and I can finally say I finished listening to all my data! It was definitely one of the more tedious aspects of this research project and there was absolutely no way around it. My study ended up having 35 participants, each providing data for 45 words. Each participant’s sound file took at least 30 minutes to listen through (for those of you keeping track, that’s 17.5+ hours of listening to made up words) so this was an incredibly daunting task. Chugging through everything took a lot of breaks, some encouragement from my advisor, and a considerable amount of ‘sound free time’ after everything was finished.
Since we were going with little to no example to work off of, I pretty much had free reign in determining how I wanted to go about tackling our data. Through a bit of trial and error, I discovered that the best method was to open each sound file (usually around 12-15 minutes long) in Praat (an acoustic analysis software), zoom in on a 60 second chunk (the largest length Praat will let you analyze at once) and listen to the bits of the clip containing the participant’s response. Luckily, most participants projected well enough that it was usually pretty easy to tell what part of the clip I needed to listen to. Unfortunately, nonce words like “pizadubifa” or “vazadutapi” usually don’t get articulated as clearly as real words, so some responses took two or more listens to make sure I was hearing the response correctly. This system ended up working pretty well for me and I kept record keeping simple – I wrote down each response using the sounds we had created our target words with (so it was sort of like an approximate phonetic system) so that we could go back to review data without needing to relisten to each sound file. Anything that seemed like metathesis was noted and the time location in the file was recorded for reference.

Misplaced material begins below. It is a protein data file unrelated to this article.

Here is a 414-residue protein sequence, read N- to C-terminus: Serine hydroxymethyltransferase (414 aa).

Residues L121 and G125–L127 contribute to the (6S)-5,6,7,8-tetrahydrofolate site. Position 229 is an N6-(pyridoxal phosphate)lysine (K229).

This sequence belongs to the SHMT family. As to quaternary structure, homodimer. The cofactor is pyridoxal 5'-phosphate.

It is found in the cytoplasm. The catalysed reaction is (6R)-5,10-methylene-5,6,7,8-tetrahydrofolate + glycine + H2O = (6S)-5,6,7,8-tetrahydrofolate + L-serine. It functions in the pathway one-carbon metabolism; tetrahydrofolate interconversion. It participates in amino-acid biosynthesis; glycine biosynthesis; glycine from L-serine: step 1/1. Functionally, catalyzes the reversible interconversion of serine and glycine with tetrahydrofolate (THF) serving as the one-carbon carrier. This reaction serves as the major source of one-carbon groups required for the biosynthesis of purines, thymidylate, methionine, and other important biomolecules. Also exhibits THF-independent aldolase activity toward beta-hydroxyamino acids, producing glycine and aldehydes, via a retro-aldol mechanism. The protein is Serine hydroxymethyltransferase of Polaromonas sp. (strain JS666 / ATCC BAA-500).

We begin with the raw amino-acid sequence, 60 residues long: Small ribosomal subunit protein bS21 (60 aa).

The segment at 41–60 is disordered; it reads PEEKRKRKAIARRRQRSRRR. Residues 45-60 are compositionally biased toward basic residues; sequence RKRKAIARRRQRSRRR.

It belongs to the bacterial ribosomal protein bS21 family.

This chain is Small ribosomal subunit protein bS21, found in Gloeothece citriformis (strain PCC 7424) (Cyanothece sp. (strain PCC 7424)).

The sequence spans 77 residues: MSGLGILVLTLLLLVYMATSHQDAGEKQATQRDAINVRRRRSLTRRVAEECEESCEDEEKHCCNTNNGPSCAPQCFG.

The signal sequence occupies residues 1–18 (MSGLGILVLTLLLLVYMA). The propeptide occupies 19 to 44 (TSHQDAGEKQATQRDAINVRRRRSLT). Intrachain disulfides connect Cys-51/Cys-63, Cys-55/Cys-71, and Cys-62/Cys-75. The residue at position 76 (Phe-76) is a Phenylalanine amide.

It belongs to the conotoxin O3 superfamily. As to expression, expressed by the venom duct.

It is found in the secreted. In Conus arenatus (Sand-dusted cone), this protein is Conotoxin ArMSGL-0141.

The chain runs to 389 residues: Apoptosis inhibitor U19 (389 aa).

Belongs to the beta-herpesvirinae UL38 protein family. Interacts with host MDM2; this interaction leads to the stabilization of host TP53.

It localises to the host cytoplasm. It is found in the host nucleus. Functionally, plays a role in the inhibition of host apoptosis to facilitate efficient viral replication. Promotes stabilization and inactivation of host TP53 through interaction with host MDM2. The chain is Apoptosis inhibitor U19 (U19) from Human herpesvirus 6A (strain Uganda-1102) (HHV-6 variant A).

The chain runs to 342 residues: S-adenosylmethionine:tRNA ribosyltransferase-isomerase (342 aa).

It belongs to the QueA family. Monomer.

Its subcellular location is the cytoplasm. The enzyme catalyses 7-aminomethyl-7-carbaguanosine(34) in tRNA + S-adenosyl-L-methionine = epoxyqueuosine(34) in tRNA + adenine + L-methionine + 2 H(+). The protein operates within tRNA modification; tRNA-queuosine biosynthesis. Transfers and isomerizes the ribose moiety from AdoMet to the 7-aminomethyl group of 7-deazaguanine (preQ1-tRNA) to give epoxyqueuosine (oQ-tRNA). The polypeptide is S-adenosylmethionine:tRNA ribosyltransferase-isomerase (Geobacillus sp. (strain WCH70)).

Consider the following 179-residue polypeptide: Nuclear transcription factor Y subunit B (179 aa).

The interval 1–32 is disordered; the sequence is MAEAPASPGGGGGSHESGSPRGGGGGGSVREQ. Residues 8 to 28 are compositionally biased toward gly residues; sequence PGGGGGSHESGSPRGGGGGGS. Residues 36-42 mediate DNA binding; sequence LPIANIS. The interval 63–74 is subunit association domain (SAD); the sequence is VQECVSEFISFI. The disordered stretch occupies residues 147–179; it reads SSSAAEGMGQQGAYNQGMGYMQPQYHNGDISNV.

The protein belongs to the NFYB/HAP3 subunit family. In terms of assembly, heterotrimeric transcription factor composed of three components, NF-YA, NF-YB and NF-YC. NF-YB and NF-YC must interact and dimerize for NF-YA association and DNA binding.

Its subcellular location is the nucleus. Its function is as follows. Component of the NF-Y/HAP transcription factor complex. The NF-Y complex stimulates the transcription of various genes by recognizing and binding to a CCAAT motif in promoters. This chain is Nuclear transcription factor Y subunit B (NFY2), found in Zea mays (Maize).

Needless to say, I’m glad this part of the process is over!